FOR ANYONE WHO wants some fuel for the argument that BYU should get back to having a fulltime quarterback coach - and certainly that debate should rate plenty of air time after another season of QB controversy in Provo - there's this revelation from the NFL playoffs: The past three Cougar quarterback coaches were all involved in postseason play.
Doug Scovil, who was the Cougars' quarterback coach during two stints from 1975 through 1980, is the Phialdelphia Eagles' quarterback coach, credited with Randall Cunningham's development. Ted Tollner, who succeeded Scovil at BYU for one season in 1981, is the receivers coach with the Buffalo Bills; and Mike Holmgren, who quarterback coached at BYU from 1982-85, is the San Francisco 49ers quarterback coach, where he works with Joe Montana and Steve Young.Since Holmgren's departure in '85, BYU has not had a fulltime quarterback coach.
***** SUPER EASY: Merrill Douglas, the onetime University of Utah running back who now officiates NFL games, isn't working the Super Bowl this season. But he says the bigger the game, the easier it is to work.
"When you get to this level," says Douglas, who was inducted into the Utah Sports Hall of Fame this past year, "you don't have the cheap shot stuff and the bickering back and forth and all that you have during the regular season. They're the top teams, and they're better-coached. As far as crazy stuff going on, there's probably less in the Super Bowl than any game all year long. But there is more pressure."
***** BEST BEHAVIOR: Now that Karl Malone is the second leading scorer in the NBA, and one of the league's premier rebounders, and as aggressive as they come, the How'd He Get Away? stories are cropping up.
The latest was recalled by New York Knicks general manager Al Bianchi, who was an assistant coach and scout for Phoenix in 1985, when Malone slept until the Jazz took him 13th in the draft, three spots after Phoenix had already selected.
"I spent three days with Karl (before the draft) and not once did he give me any inclination that he could be mean. Not once," Bianchi said.
Responded Malone: "Why didn't he say something then? I could have showed him a mean streak. I thought it was a nice little social visit so I was behaving my best. I could have broken up a table at the restaurant or something."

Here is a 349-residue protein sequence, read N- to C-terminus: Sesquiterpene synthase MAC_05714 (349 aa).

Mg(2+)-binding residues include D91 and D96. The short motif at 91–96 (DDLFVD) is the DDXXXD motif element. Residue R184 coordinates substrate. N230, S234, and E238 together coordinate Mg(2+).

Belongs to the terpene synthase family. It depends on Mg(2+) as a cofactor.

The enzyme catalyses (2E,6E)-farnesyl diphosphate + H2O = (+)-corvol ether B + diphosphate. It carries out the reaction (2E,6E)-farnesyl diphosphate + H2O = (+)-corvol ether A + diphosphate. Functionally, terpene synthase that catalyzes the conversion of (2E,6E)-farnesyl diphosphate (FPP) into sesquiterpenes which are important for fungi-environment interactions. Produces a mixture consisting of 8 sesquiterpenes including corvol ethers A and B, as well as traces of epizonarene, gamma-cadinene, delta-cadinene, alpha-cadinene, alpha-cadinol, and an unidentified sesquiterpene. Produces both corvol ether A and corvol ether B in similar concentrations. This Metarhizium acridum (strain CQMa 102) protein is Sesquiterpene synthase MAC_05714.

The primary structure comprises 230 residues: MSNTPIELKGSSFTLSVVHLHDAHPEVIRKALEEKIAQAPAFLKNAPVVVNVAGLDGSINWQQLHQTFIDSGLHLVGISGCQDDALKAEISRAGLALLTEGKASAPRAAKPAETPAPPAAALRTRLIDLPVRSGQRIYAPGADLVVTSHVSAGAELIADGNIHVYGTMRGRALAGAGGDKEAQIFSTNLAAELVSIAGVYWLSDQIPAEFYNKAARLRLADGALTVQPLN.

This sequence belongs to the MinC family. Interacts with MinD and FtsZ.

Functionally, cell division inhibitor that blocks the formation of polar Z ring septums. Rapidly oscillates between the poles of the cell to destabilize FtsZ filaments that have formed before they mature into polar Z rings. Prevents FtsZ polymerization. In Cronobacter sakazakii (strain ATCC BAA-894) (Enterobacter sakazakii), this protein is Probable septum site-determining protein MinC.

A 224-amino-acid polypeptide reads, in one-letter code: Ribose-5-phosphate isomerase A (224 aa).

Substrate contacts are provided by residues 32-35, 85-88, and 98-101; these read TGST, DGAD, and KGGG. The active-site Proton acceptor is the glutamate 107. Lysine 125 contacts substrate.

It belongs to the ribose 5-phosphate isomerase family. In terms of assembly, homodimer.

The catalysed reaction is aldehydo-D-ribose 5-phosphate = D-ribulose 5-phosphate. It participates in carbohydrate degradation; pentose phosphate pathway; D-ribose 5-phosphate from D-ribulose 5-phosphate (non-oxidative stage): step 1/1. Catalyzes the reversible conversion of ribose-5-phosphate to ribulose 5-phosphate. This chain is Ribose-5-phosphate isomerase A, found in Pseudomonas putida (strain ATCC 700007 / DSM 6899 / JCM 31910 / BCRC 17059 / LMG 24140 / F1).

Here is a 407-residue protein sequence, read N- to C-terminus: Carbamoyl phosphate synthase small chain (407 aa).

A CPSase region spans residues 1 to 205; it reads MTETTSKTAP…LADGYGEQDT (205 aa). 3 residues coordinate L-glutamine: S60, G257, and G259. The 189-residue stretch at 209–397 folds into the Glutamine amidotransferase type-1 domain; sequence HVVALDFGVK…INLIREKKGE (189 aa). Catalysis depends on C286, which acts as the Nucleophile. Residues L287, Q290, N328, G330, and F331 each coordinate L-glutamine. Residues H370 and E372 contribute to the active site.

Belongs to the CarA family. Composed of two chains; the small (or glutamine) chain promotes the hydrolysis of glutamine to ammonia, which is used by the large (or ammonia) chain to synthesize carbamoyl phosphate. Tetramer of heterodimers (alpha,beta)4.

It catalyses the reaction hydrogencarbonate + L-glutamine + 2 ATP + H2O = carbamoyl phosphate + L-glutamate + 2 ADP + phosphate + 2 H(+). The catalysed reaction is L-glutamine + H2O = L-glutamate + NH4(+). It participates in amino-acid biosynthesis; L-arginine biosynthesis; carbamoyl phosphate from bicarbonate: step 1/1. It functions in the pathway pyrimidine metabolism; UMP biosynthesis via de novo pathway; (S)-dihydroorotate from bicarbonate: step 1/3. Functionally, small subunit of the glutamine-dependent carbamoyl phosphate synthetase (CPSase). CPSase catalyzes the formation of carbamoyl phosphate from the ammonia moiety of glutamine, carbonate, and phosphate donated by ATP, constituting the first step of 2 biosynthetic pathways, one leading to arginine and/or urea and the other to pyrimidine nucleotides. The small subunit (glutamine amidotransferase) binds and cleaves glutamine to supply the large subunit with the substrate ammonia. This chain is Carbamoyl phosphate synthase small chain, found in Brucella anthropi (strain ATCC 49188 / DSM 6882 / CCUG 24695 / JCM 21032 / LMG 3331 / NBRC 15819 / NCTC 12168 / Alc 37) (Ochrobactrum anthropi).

***** LIKE FATHER, LIKE SON: Normally, if a father suffers a crash wherein he breaks 35 bones and has two steel plates permanently inserted in his body, he doesn't advise his son to try the same stunt. But, then, Evel Knievel is not a normal father. And just as the original Evel Knievel, who, at 50, still gets around these days, just not around airport metal detectors, was intrigued by the 150-foot wide fountains at Caesars Palace in Las Vegas, so is Robert Knievel, also known as Evel Knievel II, who will try to follow in his father's footsteps in April at Caesars. And then some. It's Knievel, the second generation. Robbie Knievel, who is 26, will try to jump the Caesars' fountains - they're now 160 feet wide - on his motorcycle, without using hands. He will try to avenge his father's unsuccessful leap 21 years ago, when he cleared the water but crashed on the landing ramp, earning 31 days of R & R in the hospital. ***** UH, EXCUSE ME: In a recent interview with the Los Angeles Times, John Madden was talking about an old Miller Lite commercial he did, where he crashed through a paper poster.
"The thing that concerned me was I wanted to be sure and break the paper," said Madden. "You can imagine what the other guys would have said if I couldn't break the paper.
"So on the first take, I go flying through with both hands flailing away. Sitting at a table right in front are Billy Martin on the left and Dick Butkus on the right.
"I hit Martin with one hand right in the face, and catch Butkus with the other.
"Of all the guys you don't want to hit in the face, those two have got to be at the top of the list."
QUOTE OF THE WEEK: Mike Gundy, quarterback of the Oklahoma State Cowboys, who were placed on probation by the NCAA: "It's too bad we can't be on TV now, but it's not a big deal. I mean, we're never on TV anyway."